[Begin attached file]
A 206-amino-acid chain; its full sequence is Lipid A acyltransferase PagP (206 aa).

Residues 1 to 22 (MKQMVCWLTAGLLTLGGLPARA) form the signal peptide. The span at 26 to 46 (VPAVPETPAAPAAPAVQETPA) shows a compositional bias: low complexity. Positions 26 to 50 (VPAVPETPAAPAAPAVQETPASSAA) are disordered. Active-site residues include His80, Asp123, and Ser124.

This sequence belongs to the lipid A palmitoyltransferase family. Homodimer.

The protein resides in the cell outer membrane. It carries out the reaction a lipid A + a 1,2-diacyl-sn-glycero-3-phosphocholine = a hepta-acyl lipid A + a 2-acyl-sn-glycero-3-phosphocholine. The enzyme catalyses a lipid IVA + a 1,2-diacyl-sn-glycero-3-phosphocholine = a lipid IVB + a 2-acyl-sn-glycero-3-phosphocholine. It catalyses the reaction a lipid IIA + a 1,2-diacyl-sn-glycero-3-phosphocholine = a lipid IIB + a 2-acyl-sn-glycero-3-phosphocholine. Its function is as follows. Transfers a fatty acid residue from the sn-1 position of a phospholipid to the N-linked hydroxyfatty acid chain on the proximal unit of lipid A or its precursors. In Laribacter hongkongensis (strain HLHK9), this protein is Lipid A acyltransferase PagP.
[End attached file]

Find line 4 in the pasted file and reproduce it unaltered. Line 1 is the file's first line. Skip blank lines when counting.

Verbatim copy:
The protein resides in the cell outer membrane. It carries out the reaction a lipid A + a 1,2-diacyl-sn-glycero-3-phosphocholine = a hepta-acyl lipid A + a 2-acyl-sn-glycero-3-phosphocholine. The enzyme catalyses a lipid IVA + a 1,2-diacyl-sn-glycero-3-phosphocholine = a lipid IVB + a 2-acyl-sn-glycero-3-phosphocholine. It catalyses the reaction a lipid IIA + a 1,2-diacyl-sn-glycero-3-phosphocholine = a lipid IIB + a 2-acyl-sn-glycero-3-phosphocholine. Its function is as follows. Transfers a fatty acid residue from the sn-1 position of a phospholipid to the N-linked hydroxyfatty acid chain on the proximal unit of lipid A or its precursors. In Laribacter hongkongensis (strain HLHK9), this protein is Lipid A acyltransferase PagP.